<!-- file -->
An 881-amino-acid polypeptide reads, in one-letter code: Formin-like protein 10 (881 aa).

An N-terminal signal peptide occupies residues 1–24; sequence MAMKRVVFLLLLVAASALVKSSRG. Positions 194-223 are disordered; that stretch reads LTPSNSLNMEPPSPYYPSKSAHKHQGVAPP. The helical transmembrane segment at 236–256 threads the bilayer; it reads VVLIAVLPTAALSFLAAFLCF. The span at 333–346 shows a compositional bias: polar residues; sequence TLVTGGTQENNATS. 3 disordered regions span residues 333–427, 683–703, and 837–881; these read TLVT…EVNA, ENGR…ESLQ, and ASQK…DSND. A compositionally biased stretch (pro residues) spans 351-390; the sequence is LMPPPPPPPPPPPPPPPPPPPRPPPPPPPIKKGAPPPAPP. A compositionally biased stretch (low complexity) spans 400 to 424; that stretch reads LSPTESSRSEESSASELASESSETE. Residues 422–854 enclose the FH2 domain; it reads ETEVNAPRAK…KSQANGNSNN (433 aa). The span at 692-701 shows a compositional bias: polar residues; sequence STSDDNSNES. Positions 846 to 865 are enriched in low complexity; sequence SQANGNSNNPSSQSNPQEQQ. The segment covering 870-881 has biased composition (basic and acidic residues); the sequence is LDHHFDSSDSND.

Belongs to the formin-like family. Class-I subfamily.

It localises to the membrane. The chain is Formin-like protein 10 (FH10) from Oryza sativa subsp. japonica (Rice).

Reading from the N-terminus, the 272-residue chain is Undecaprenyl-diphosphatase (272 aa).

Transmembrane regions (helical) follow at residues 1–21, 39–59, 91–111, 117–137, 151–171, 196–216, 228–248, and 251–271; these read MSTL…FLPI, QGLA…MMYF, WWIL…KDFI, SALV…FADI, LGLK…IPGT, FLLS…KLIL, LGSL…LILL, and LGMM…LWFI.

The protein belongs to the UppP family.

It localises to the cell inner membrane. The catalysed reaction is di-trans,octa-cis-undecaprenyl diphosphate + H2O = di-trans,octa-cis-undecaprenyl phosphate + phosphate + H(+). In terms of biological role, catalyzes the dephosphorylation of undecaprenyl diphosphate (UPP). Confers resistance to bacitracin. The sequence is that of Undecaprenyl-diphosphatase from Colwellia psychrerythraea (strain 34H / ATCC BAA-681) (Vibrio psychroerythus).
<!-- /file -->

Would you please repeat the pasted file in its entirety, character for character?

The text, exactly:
An 881-amino-acid polypeptide reads, in one-letter code: Formin-like protein 10 (881 aa).

An N-terminal signal peptide occupies residues 1–24; sequence MAMKRVVFLLLLVAASALVKSSRG. Positions 194-223 are disordered; that stretch reads LTPSNSLNMEPPSPYYPSKSAHKHQGVAPP. The helical transmembrane segment at 236–256 threads the bilayer; it reads VVLIAVLPTAALSFLAAFLCF. The span at 333–346 shows a compositional bias: polar residues; sequence TLVTGGTQENNATS. 3 disordered regions span residues 333–427, 683–703, and 837–881; these read TLVT…EVNA, ENGR…ESLQ, and ASQK…DSND. A compositionally biased stretch (pro residues) spans 351-390; the sequence is LMPPPPPPPPPPPPPPPPPPPRPPPPPPPIKKGAPPPAPP. A compositionally biased stretch (low complexity) spans 400 to 424; that stretch reads LSPTESSRSEESSASELASESSETE. Residues 422–854 enclose the FH2 domain; it reads ETEVNAPRAK…KSQANGNSNN (433 aa). The span at 692-701 shows a compositional bias: polar residues; sequence STSDDNSNES. Positions 846 to 865 are enriched in low complexity; sequence SQANGNSNNPSSQSNPQEQQ. The segment covering 870-881 has biased composition (basic and acidic residues); the sequence is LDHHFDSSDSND.

Belongs to the formin-like family. Class-I subfamily.

It localises to the membrane. The chain is Formin-like protein 10 (FH10) from Oryza sativa subsp. japonica (Rice).

Reading from the N-terminus, the 272-residue chain is Undecaprenyl-diphosphatase (272 aa).

Transmembrane regions (helical) follow at residues 1–21, 39–59, 91–111, 117–137, 151–171, 196–216, 228–248, and 251–271; these read MSTL…FLPI, QGLA…MMYF, WWIL…KDFI, SALV…FADI, LGLK…IPGT, FLLS…KLIL, LGSL…LILL, and LGMM…LWFI.

The protein belongs to the UppP family.

It localises to the cell inner membrane. The catalysed reaction is di-trans,octa-cis-undecaprenyl diphosphate + H2O = di-trans,octa-cis-undecaprenyl phosphate + phosphate + H(+). In terms of biological role, catalyzes the dephosphorylation of undecaprenyl diphosphate (UPP). Confers resistance to bacitracin. The sequence is that of Undecaprenyl-diphosphatase from Colwellia psychrerythraea (strain 34H / ATCC BAA-681) (Vibrio psychroerythus).